Sign in to my resources Register

Sign in to my resources

elearning-article14 June 2013 – Mobile technologies and social networking are leading the transformation in education in Africa, according to the 2013 eLearning Africa Report, released at the eighth annual eLearning Africa conference held in Namibia in May. The report found that innovation was running parallel with efforts to solve traditional educational problems, and there was an urgent need to bring the two together.

The report is the result of a comprehensive survey of 413 education professionals from 42 African countries, which questioned them on their use of technology for learning and their views on the future of education on the continent. It covers a wide range of critical issues that influence work to improve African education by means of information technology.

“The rapid diffusion of digital technologies in African society ... catalyses changing perceptions, not only of ourselves as Africans, but also of the views from the wider world about Africa,” said report editor Shafika Isaacs.

“Examples of paradigm shifts in education and innovation coexist with traditional ways of learning. The media and popular literature are awash with statistics on the exponential rise of internet-enabled mobility in Africa, said to be ushering in Africa’s ‘leapfrog’ into the 21st century and ‘revolutions’ in the field of open education, higher education and schooling.”

The respondents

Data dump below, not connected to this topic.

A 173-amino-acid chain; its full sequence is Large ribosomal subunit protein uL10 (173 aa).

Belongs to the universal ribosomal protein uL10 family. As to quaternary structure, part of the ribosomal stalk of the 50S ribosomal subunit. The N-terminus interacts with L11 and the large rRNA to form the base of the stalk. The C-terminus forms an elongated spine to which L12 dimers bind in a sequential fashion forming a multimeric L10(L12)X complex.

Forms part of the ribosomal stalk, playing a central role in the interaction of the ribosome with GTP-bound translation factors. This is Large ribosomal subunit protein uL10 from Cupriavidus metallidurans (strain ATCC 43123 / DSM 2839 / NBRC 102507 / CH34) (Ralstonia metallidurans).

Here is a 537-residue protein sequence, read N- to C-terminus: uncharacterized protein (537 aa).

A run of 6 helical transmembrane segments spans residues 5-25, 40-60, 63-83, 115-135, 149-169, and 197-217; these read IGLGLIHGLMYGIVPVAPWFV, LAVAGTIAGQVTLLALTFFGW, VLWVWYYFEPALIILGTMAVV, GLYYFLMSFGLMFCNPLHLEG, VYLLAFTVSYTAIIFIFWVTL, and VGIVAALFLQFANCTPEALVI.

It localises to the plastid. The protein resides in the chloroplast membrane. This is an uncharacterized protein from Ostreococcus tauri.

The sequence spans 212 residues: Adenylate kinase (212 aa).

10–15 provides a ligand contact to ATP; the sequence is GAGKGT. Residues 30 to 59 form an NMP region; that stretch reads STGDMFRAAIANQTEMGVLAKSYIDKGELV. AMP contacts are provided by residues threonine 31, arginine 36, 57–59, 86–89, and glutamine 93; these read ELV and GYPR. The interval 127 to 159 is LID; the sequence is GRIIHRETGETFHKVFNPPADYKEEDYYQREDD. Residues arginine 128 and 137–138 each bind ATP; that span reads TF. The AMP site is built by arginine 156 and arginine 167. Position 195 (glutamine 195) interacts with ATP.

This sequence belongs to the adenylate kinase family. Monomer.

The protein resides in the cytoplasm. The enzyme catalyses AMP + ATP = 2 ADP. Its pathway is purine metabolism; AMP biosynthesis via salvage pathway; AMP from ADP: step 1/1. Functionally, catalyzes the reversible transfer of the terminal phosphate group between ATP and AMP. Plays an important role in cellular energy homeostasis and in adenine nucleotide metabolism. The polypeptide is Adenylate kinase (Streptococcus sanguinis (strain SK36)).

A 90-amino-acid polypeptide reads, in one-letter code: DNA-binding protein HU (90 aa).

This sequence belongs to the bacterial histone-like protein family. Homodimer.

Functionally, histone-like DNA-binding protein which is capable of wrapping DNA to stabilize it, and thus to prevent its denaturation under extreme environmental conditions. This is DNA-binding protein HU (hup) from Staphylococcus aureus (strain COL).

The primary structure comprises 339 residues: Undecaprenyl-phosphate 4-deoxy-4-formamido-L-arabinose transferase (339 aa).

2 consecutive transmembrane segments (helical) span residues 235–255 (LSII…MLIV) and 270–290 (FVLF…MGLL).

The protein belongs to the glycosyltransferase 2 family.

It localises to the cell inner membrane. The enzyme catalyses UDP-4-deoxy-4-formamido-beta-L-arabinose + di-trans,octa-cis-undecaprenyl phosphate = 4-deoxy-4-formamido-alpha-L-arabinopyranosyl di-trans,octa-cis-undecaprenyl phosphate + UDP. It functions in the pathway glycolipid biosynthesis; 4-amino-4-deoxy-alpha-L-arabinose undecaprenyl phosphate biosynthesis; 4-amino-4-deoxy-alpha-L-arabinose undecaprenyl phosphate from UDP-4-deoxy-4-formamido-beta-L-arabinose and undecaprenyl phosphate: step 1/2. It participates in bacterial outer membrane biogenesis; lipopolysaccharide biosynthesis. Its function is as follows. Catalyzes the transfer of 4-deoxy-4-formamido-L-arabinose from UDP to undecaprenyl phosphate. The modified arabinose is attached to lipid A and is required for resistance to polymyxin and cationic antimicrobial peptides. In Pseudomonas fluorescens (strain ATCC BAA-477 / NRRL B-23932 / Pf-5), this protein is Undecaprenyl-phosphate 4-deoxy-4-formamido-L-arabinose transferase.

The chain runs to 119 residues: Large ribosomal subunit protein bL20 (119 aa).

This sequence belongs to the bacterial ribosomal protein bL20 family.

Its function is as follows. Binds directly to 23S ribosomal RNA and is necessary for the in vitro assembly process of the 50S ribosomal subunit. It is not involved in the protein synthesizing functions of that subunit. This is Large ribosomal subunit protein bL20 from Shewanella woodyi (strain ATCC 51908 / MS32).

The average survey respondent has a university degree, uses a laptop and social media for learning every day, and uses technology mainly for classroom-based learning.

Eighty percent of respondents are African by birth, and work as teachers, lecturers, trainers, entrepreneurs, executives, government officials, investors and policy makers. The report explores their views and experiences of the way digital technologies are influencing learning in their classrooms, workplaces and communities.

They believe that the use of digital technologies improves learning outcomes, that mobile technology is the dominant driver of change, that national governments are the most important change agent, and that education and ICT are the top priorities for African development.

Old and new technologies

The survey revealed that laptops and mobile phones are the most popular learning technologies, with 83% of respondents using laptops and 71% using mobile phones to support learning every day. Nonetheless, newer, more mobile technologies have not yet eclipsed older-generation technologies’ value in learning and teaching: 67% still use standalone PCs, 34% use TVs and 31% use radios for learning every day.

While even newer technologies such as tablets, zero clients and smart boards have a far lower rate of use, the signs are that they may be still emerging. Twenty percent of respondents said they use tablets for learning, but 30% say they never use tablets, 42% say they never use zero client computer labs – server-based computing in which the user's device has no local storage – and 34% never use smart boards. This may reflect the level of exposure to these technologies at the time the survey was conducted.

Social media also featured prominently as a teaching tool, with 60% of those surveyed saying they regularly used sites such as Facebook, Google Plus and LinkedIn in learning. This compares with only 29% who use voice over internet protocol (VOIP) such as Skype and 22% who use blogs, mobile apps and mobile chat.